By DAVE HANNEMAN
BOWLING GREEN — Even one forgettable half of basketball cannot diminish an unforgettable season by the Mohawk Warriors.
Mohawk trailed Pandora-Gilboa just 17-14 at the half of Tuesday’s Division IV regional semifinal at Bowling Green. Sixteen minutes later, the Warriors were on the short end of a 50-31 score.
P-G, 25-1 and making some history of its own after earning its first-ever regional victory, advances to Friday’s regional final. At stake will be a bid to the 2018 Division IV state semifinals at Ohio State’s Schottenstein Center.
Mohawk (19-7) headed home, but not before rewriting the school record books. Known more for its success in football and wrestling, Mohawk won a school-record 19 games and became the school’s first-ever boys basketball team to reach the regional tournament.
“I remember when was a young kid,” said Paul Dunn, a Mohawk graduate in his second season as the Warriors’ head coach.
“One of our assistant varsity coaches was our junior high coach, and he told us we can make this a basketball school. That was 17, 18 years ago. I didn’t realize then I’d one day be the head coach, but that was my goal. I wanted to make this a basketball school because we’ve got the athletes and we have kids who love the game. It’s just trying to get them believing that they can do that.”
From going 10-15 last season to this year’s 19-7 mark is a good start. Especially for a program that had just four seniors on the roster, started four juniors in Tuesday’s regional semifinal, and brought another junior and a freshman in among its first four subs.
“I told them this has to be something that drives you to want to come back and play on a stage like this,” Dunn said. ”
“I told them they have pioneered a path that has never been done at Mohawk. Hopefully this inspires a lot of kids who are back home in Sycamore, Ohio to follow in these guys’ footsteps.”
THEN AND NOW: This isn’t the first Pandora-Gilboa team Joe Braidic has taken to the regional tournament. But the members of this team hadn’t been born yet the last time the Rockets reached the Sweet 16.
In 1999, Braidic’s first year as head coach, P-G had a break-even regular season, then got hot in the tournament and rattled off four straight wins to reach the regional semifinals where they fell to Edgerton. Tuesday’s win over Mohawk was P-G’s first-ever regional basketball win.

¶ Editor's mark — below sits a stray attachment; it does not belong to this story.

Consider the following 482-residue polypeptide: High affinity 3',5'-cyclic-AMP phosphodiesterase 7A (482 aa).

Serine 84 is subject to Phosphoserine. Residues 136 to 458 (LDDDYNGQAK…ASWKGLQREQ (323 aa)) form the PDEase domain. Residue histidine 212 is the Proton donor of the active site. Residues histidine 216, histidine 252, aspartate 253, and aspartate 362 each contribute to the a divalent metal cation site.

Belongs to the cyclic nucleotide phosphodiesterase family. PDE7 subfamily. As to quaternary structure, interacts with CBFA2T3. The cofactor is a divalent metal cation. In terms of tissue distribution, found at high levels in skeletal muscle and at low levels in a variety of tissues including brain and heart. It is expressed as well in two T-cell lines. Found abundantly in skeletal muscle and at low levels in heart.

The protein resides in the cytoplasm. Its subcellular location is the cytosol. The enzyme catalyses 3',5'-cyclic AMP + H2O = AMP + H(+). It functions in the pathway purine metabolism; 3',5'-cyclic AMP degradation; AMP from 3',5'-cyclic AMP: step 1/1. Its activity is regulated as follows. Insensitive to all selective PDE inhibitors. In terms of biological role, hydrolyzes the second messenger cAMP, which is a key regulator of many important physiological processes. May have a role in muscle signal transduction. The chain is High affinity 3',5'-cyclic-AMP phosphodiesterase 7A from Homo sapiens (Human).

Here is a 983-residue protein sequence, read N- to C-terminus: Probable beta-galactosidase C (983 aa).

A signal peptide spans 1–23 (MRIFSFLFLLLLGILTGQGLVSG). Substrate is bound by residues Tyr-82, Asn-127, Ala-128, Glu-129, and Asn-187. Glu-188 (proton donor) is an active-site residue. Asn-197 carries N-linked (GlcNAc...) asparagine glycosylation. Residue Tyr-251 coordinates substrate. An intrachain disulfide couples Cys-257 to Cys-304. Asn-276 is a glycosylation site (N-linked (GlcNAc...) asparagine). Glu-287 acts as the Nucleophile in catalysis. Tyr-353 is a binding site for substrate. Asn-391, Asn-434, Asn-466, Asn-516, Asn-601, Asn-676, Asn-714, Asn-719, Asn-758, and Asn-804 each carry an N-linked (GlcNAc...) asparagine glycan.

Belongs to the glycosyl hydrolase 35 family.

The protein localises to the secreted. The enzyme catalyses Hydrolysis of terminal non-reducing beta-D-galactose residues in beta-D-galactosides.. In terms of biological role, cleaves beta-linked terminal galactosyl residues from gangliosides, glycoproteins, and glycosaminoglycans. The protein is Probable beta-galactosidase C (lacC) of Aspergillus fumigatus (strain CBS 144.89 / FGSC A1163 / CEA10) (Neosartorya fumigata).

Times have changed. So has Braidic.
“I remember when I was here the last time, a guy told me to soak it in because you never know when you’ll be back,” said Braidic, who is in the first year of his third stint as P-G’s head coach.
“It’s tough for a small school, because you play with the talent that comes up through your system. Sometimes you have it; sometimes you don’t.
“I’m somewhat nervous. I’m more relaxed than last time and I’m enjoying it while I’m here. But I want to see them (the players) do well. Winning and losing will take care of itself. I told the guys to just go out there, do the best you can and see what happens because this is why we play and this is why we coach.”
BLOCKING IT OUT: Pandora-Gilboa senior forward Drew Johnson, named player of the year by the Putnam County League, Blanchard Valley Conference and District 8 Division IV coaches, scored nine points and had seven rebounds in Tuesday’s win over Mohawk. Both numbers were below his season averages. But Johnson played an intimidating inside game, blocking six shots to spearhead a defensive effort that limited Mohawk to almost half of its 56.4 offensive average.
“We’re not going to shy away from what we do best and that’s play outstanding defense,” Johnson said.
Johnson admitted the newness of the regional tournament took some getting used to.
“Last year, we got knocked out in the first round (of the tournament), so the district, the regional, this is all new to us,” Johnson said.
“The big stage, the big lights, people from all over coming to watch you play … We were all jitters the first half, like any other team would be at this stage of the game. We had to get past that. We came out in the second half cool, calm and collected and played our game.”
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By DAVE HANNEMAN